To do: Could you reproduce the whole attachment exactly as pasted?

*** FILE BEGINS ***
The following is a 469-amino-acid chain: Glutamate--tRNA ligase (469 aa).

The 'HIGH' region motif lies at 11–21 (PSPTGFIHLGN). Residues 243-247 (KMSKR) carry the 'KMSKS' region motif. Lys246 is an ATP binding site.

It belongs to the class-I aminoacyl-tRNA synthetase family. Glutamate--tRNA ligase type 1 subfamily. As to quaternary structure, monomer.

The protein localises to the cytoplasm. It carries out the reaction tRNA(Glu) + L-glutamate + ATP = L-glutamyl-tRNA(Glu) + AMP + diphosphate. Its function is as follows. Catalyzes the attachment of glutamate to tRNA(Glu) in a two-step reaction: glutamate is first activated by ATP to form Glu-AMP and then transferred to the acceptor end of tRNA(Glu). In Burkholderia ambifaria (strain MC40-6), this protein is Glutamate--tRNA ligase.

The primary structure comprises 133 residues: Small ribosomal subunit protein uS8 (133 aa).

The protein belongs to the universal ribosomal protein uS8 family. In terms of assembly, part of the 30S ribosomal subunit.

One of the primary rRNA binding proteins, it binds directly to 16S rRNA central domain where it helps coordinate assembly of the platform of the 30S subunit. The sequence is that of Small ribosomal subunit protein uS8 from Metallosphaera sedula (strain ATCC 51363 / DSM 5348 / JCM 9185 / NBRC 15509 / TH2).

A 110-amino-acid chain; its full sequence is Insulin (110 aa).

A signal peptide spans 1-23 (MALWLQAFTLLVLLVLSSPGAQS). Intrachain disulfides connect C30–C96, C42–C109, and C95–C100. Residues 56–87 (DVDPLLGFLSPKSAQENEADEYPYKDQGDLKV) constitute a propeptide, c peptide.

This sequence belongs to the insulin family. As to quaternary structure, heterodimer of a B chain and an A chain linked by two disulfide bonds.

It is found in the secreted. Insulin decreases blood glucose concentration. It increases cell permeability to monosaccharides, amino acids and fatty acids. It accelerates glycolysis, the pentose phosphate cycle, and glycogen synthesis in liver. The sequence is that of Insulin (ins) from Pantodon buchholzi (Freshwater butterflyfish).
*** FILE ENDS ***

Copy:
The following is a 469-amino-acid chain: Glutamate--tRNA ligase (469 aa).

The 'HIGH' region motif lies at 11–21 (PSPTGFIHLGN). Residues 243-247 (KMSKR) carry the 'KMSKS' region motif. Lys246 is an ATP binding site.

It belongs to the class-I aminoacyl-tRNA synthetase family. Glutamate--tRNA ligase type 1 subfamily. As to quaternary structure, monomer.

The protein localises to the cytoplasm. It carries out the reaction tRNA(Glu) + L-glutamate + ATP = L-glutamyl-tRNA(Glu) + AMP + diphosphate. Its function is as follows. Catalyzes the attachment of glutamate to tRNA(Glu) in a two-step reaction: glutamate is first activated by ATP to form Glu-AMP and then transferred to the acceptor end of tRNA(Glu). In Burkholderia ambifaria (strain MC40-6), this protein is Glutamate--tRNA ligase.

The primary structure comprises 133 residues: Small ribosomal subunit protein uS8 (133 aa).

The protein belongs to the universal ribosomal protein uS8 family. In terms of assembly, part of the 30S ribosomal subunit.

One of the primary rRNA binding proteins, it binds directly to 16S rRNA central domain where it helps coordinate assembly of the platform of the 30S subunit. The sequence is that of Small ribosomal subunit protein uS8 from Metallosphaera sedula (strain ATCC 51363 / DSM 5348 / JCM 9185 / NBRC 15509 / TH2).

A 110-amino-acid chain; its full sequence is Insulin (110 aa).

A signal peptide spans 1-23 (MALWLQAFTLLVLLVLSSPGAQS). Intrachain disulfides connect C30–C96, C42–C109, and C95–C100. Residues 56–87 (DVDPLLGFLSPKSAQENEADEYPYKDQGDLKV) constitute a propeptide, c peptide.

This sequence belongs to the insulin family. As to quaternary structure, heterodimer of a B chain and an A chain linked by two disulfide bonds.

It is found in the secreted. Insulin decreases blood glucose concentration. It increases cell permeability to monosaccharides, amino acids and fatty acids. It accelerates glycolysis, the pentose phosphate cycle, and glycogen synthesis in liver. The sequence is that of Insulin (ins) from Pantodon buchholzi (Freshwater butterflyfish).